Nokia’s (NYSE: NOK) bundling of Facebook with their Asha phones in India and other emerging markets will help to sell data packages in the long run as it introduces feature phone customers to what is possible with a low-end smartphone. This is an enormous development that will help drive the conversion of customers from minute plans to data packages. The result will be very good for both Nokia and Facebook in the short term, but the effect for the carriers will be felt in the longer term as the conversion rate will take time. Package minutes are a dying business model outside of emerging markets with only 2G service.

The impact of this will be felt more so in emerging markets than in developed ones; as carriers move into new areas new opportunities are presenting themselves, and the challenge for all carriers is to simply not become a dumb wireless network but rather a true value-added service. To that end, SingTel plans to spend $1.6 billion in three years to acquire companies specializing in digital advertising, content and entertainment. As markets like Thailand build out their 3G and LTE networks, there will be a higher percentage of customers ready to make the switch up to an entry-level smartphone. For Nokia, that means selling low-end Lumias running Windows Phone. For Facebook that means more mobile ad and game revenue.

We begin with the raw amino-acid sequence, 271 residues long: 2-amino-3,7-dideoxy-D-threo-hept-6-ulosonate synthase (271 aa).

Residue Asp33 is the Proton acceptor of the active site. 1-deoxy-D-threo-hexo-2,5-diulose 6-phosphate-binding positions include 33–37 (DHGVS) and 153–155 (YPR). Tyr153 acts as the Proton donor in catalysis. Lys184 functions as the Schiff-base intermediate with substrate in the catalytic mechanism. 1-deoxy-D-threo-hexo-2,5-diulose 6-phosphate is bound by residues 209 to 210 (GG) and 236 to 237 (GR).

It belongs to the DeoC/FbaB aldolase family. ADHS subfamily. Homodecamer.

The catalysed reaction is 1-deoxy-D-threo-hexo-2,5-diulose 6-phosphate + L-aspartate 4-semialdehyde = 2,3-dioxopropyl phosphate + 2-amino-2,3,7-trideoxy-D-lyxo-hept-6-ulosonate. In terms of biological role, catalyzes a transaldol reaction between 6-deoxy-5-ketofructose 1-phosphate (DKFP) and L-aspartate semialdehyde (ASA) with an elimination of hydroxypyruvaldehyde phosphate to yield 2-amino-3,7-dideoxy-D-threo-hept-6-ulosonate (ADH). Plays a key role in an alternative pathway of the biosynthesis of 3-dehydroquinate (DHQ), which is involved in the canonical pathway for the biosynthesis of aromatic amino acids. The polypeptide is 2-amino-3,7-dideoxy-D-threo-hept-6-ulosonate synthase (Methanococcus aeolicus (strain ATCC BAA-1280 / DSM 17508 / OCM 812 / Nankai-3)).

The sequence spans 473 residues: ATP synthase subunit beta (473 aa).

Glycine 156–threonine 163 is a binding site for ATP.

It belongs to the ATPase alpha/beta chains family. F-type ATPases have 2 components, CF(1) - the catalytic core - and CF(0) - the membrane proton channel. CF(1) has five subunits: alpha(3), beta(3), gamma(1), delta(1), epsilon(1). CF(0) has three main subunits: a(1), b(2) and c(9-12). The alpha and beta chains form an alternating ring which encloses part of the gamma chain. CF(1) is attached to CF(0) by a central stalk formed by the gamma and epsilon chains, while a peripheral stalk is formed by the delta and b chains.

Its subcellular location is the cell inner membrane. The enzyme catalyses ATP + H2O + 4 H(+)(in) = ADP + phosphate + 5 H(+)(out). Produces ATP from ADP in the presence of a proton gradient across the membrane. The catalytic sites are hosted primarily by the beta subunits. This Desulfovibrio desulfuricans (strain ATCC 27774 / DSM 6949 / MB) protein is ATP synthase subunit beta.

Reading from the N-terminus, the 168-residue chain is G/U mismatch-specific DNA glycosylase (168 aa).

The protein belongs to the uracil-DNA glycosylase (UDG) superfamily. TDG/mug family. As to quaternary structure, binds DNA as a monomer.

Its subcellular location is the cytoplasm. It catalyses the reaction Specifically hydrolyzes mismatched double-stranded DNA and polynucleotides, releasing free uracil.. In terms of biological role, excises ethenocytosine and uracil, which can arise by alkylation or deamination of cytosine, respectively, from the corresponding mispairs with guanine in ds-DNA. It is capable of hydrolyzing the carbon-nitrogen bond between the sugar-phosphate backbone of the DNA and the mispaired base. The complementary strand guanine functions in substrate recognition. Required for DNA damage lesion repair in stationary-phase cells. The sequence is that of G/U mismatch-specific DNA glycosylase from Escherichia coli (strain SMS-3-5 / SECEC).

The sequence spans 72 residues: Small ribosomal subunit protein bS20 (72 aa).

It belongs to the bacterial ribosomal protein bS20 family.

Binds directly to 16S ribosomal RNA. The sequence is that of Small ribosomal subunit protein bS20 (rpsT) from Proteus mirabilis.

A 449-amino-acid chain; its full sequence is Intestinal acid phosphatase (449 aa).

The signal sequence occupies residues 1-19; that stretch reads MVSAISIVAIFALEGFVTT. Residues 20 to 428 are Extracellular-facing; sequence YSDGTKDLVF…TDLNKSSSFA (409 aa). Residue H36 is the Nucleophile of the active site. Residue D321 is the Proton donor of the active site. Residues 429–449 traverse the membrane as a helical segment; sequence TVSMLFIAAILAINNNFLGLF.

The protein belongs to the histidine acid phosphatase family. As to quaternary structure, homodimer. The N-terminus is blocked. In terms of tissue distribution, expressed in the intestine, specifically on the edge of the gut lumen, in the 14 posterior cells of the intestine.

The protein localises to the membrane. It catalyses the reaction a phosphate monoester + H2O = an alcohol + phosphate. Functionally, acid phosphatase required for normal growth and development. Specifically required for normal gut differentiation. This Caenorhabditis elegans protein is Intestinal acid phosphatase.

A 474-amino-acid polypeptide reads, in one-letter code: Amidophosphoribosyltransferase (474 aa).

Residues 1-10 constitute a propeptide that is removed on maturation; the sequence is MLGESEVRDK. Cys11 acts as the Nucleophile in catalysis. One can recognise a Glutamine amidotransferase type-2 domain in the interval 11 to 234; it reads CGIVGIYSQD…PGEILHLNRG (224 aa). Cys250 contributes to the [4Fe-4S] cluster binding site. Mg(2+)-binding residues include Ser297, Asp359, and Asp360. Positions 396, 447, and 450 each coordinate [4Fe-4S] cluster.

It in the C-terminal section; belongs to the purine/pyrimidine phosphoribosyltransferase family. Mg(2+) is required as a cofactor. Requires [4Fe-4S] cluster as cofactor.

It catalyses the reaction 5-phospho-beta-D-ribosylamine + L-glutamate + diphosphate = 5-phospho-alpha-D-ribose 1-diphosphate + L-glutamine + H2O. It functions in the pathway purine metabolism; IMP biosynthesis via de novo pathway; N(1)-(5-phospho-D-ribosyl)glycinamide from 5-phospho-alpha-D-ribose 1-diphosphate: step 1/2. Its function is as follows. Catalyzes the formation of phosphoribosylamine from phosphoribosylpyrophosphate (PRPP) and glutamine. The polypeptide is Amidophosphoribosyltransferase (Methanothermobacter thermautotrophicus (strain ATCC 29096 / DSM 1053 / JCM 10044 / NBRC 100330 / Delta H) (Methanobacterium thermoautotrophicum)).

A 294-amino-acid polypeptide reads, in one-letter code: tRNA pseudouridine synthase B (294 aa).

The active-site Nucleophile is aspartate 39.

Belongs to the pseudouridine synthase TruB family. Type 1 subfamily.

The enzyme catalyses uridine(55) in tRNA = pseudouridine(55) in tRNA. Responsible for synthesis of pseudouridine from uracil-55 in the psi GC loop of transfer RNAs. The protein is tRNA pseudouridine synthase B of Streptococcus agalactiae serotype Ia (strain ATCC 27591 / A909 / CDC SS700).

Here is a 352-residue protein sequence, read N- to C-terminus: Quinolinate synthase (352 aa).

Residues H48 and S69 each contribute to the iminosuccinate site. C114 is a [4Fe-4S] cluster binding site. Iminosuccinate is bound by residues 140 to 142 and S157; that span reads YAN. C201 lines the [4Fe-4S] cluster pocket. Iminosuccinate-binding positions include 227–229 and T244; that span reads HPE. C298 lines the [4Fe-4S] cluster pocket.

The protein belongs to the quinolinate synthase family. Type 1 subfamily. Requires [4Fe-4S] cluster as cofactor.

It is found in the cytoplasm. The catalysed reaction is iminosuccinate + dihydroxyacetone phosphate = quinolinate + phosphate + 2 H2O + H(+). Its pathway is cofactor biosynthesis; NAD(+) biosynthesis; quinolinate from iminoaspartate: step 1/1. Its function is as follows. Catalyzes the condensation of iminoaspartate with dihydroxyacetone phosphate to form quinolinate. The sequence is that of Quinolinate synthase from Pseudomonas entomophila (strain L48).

With the deployment of the Australian National Broadband Network, competition is expected to increase as new entrants enter the market. Optus is the only telco company that owns and operates a fleet of five satellites in Australia, while a sixth is scheduled to be launched this year, used by broadcasters and government organizations, including the Australian Broadcasting Corp. and the Australian Department of Defense. But, Australia and Singapore are mostly saturated markets, and margins there are slipping on the need to upgrade to 4G/LTE while data rates are likely to drop.

In the last six months, Telstra, the number on telco in Australia, added around 600,000 new customers of which half are for 4G service, while Optus only added 53,000 new customers. In Q4 2012, its operating revenue and net profit were down to 5.4%, to A$ 2.7 billion (US$2.59 billion), and 6.9%, A$249 million (US$239.2 billion) respectively. For this reason and the potential growth offered by the developing ASEAN countries and India, SingTel is looking to sell its stake in Optus, offering a financing package at around seven times Optus’ EBITDA. That low-growth capital can then be shifted to its higher growth potential markets.

The Data Plan

Right now SingTel needs a strategic shift in its priorities to push back towards a growth model versus its current value one. Any large cap producing a 4+% yield is nothing to sneer at, but it is positioned perfectly to build on its current base by fostering growth of its partners around the region. Investors can and should look at SingTel as less of a service provider and more of a private equity firm at this point. Its structure is like that of a REIT that rents digital real estate. Selling the satellite division of Optus would put it in a better position to pivot towards Thailand and the Philippines, which have not begun to show their promise as mobile computing powerhouses.

Net margins improved to 19.3% in Q1, reversing four quarters of margin erosion. With the recent correction in price and the potential of unlocking significant value from the Optus sale value investors are looking at a good opportunity to grab yield from a firm where the dividend payout is not threatened by current or future cash flows.